Student wins prestigious award from American Geophysical Union
St. Olaf College student Megan Behnke ‘16 has received the American Geophysical Union’s prestigious Lumley award.
The David E. Lumley Young Scientist Scholarship annually recognizes an exceptional student who is investigating global problems in energy and the environment.
As part of her award, Behnke will present her summer 2014 research findings at the AGU Fall Meeting. The conference, which runs December 15-19, is the largest Earth and space science meeting in the world.
“I’m excited to share my research and meet with people who are experts in their fields,” says Behnke.
Summer in Siberia
This summer, Behnke participated in the Polaris Project, a multifaceted program that includes a field course and research experience for undergraduate students from around the world. As part of the program, Behnke spent a month at the Northeast Science Station in Cherskiy, Russia, where she studied the breakdown of dissolved organic carbon released by melting permafrost.
Permafrost (soil that’s been frozen for more than two years) covers more than 60 percent of Russia, and contains large amounts of carbon. When permafrost melts, this stored carbon interacts with water to form dissolved organic carbon (DOC), which enters the active carbon cycle. The released carbon is often broken down into carbon dioxide or methane, two greenhouse gases that contribute to global warming.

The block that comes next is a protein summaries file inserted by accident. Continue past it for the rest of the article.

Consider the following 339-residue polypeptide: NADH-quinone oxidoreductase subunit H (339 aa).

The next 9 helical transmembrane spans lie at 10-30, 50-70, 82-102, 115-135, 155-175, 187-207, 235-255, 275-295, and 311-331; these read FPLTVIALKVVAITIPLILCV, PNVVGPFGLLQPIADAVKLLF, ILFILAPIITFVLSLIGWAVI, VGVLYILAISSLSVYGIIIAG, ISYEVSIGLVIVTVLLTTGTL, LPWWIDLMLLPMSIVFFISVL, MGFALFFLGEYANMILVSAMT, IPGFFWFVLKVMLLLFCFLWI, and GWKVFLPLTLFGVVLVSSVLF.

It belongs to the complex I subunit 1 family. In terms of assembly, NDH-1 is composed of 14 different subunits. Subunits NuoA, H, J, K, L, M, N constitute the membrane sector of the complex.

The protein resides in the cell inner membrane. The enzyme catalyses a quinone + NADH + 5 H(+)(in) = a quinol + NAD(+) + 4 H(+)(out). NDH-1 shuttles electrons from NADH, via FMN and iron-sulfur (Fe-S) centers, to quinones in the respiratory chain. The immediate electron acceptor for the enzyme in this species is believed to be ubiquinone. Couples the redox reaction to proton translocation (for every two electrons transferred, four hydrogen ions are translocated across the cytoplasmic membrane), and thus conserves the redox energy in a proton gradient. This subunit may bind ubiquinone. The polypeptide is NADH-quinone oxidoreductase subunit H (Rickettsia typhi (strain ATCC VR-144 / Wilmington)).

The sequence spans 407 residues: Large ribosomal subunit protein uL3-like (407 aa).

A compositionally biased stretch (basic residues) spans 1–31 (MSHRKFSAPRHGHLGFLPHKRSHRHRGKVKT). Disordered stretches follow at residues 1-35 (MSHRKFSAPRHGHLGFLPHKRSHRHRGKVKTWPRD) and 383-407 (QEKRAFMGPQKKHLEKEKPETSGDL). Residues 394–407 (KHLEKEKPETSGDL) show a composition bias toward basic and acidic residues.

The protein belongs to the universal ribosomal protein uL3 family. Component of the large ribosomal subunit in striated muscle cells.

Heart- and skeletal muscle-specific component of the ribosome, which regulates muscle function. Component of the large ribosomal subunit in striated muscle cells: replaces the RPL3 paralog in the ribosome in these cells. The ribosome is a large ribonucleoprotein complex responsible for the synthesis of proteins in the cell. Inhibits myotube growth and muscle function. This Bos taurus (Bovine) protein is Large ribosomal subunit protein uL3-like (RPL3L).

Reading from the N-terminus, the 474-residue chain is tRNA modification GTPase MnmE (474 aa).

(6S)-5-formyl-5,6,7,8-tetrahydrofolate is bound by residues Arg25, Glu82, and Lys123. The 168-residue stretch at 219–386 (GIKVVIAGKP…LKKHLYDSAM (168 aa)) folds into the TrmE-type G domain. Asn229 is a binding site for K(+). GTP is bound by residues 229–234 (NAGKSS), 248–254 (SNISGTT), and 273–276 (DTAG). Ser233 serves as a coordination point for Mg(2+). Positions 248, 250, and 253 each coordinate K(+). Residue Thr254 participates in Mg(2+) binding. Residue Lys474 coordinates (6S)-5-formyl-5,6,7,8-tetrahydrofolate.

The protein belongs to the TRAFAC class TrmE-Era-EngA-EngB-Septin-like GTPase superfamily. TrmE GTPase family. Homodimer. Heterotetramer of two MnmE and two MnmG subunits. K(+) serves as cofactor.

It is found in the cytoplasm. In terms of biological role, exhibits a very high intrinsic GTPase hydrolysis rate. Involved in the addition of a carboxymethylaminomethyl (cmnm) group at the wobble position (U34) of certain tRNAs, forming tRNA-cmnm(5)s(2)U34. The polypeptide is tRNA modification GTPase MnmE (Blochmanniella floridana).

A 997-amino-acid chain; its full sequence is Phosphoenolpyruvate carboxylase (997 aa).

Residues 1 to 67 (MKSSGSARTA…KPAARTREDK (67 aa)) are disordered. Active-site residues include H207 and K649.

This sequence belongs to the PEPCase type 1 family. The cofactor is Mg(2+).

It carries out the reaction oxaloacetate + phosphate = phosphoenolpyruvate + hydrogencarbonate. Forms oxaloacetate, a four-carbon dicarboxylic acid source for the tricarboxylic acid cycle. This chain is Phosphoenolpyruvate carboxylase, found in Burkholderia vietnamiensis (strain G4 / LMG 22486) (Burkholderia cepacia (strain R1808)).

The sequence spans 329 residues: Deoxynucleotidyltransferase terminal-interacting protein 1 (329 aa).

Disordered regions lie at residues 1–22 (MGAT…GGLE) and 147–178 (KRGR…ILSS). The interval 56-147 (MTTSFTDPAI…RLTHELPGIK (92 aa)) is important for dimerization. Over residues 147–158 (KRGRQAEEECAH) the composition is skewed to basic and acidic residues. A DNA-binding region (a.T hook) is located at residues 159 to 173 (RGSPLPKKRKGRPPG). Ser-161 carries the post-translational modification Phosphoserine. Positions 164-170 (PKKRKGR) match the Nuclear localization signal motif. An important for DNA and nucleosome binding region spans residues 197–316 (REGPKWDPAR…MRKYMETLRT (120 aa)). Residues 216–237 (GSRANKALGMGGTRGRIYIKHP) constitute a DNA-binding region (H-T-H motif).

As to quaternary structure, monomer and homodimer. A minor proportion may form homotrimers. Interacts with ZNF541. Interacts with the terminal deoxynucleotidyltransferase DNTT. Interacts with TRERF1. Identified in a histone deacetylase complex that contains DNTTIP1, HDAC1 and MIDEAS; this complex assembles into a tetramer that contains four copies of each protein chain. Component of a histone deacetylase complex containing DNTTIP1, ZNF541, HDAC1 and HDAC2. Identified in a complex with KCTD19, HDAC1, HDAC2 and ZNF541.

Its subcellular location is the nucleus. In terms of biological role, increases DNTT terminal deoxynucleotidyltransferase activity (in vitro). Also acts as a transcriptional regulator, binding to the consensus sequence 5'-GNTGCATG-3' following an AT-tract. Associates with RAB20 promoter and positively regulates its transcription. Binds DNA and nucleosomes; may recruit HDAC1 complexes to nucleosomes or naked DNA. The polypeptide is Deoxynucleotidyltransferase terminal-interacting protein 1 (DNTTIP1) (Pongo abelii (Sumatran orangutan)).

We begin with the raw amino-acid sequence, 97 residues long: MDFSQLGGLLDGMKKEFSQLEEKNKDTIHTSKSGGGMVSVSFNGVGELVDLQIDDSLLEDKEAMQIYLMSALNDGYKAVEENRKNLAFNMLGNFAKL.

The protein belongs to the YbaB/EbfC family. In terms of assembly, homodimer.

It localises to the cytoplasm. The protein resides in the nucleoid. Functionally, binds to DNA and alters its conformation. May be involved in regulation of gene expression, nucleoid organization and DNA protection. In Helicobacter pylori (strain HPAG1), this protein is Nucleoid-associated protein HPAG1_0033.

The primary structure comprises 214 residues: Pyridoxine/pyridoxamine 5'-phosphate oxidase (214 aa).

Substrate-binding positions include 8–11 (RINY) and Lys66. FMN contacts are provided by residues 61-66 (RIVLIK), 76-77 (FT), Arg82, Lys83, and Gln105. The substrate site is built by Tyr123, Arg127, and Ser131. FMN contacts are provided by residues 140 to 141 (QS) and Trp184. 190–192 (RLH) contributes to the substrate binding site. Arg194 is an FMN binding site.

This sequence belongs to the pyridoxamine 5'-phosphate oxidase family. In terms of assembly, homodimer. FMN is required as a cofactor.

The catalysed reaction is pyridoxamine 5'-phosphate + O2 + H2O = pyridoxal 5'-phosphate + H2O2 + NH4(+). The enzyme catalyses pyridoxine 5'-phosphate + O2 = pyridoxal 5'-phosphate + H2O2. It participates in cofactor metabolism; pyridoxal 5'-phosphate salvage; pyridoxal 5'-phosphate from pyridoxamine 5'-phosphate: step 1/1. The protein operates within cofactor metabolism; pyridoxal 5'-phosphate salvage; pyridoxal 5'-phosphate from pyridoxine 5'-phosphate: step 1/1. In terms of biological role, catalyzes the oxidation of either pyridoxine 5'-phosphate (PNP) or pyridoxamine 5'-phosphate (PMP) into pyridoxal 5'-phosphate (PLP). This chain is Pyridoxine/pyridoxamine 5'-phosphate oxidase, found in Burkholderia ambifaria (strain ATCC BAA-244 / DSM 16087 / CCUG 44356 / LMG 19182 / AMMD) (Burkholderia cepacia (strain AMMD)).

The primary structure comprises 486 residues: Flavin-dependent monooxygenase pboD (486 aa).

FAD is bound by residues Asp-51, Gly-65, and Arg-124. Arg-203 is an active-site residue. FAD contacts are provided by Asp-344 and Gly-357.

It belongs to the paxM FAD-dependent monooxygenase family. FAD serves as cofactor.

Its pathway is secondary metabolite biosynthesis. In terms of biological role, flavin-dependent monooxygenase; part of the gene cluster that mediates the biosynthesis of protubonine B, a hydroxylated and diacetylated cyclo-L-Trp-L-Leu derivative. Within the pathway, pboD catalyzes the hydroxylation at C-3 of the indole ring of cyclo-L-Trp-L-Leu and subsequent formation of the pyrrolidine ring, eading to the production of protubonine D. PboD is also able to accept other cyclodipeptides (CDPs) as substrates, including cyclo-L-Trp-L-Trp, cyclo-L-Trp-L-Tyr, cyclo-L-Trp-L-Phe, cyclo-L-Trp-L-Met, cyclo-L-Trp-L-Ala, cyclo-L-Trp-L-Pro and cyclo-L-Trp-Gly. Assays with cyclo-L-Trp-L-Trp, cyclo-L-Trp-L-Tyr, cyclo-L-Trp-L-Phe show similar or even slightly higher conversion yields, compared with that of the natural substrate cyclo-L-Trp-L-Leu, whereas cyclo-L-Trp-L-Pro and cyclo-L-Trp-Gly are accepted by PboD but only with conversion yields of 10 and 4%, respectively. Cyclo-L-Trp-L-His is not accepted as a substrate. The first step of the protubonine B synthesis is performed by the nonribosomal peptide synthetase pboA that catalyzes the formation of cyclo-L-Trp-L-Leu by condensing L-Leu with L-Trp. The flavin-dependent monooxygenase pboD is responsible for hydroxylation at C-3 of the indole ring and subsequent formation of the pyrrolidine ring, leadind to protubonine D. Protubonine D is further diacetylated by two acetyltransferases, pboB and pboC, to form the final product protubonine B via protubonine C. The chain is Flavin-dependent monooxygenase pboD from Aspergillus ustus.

In her research, which was supervised by Associate Professor of Biology and Environmental Studies John Schade, Behnke studied where and how released DOC is broken down along Northeastern Siberia’s rivers and streams. This involved taking a multitude of water samples at various points along each river, measuring the level of DOC in each sample, and comparing DOC levels between samples. This semester, Behnke has been continuing her data analysis and learning new analysis techniques from Visiting Assistant Professor of Biology and Environmental Studies Kyle Whittinghill.
Pursuing diverse interests
Before coming to St. Olaf, Behnke took a gap year to explore her interests. She studied Shakespeare at the London Academy of Music and Dramatic Arts, backpacked throughout Europe for several months, and worked for a scientific education inventor in her hometown of Juneau, Alaska.
“I’m glad that I took a gap year,” Behnke says. “I came in to college more focused and ready.”
Behnke, a chemistry and theater double major, continues to pursue her interests at St. Olaf. She is a research assistant in two different labs, and also an active member of the college’s Theater Department. This February, Behnke will perform in St. Olaf’s production of Cymbeline, a late Shakespearean Romance.
In the future, Behnke hopes to incorporate her passions into a career as a research scientist.
“I hope to find work that combines my love of the North with the elegance of chemistry,” she says.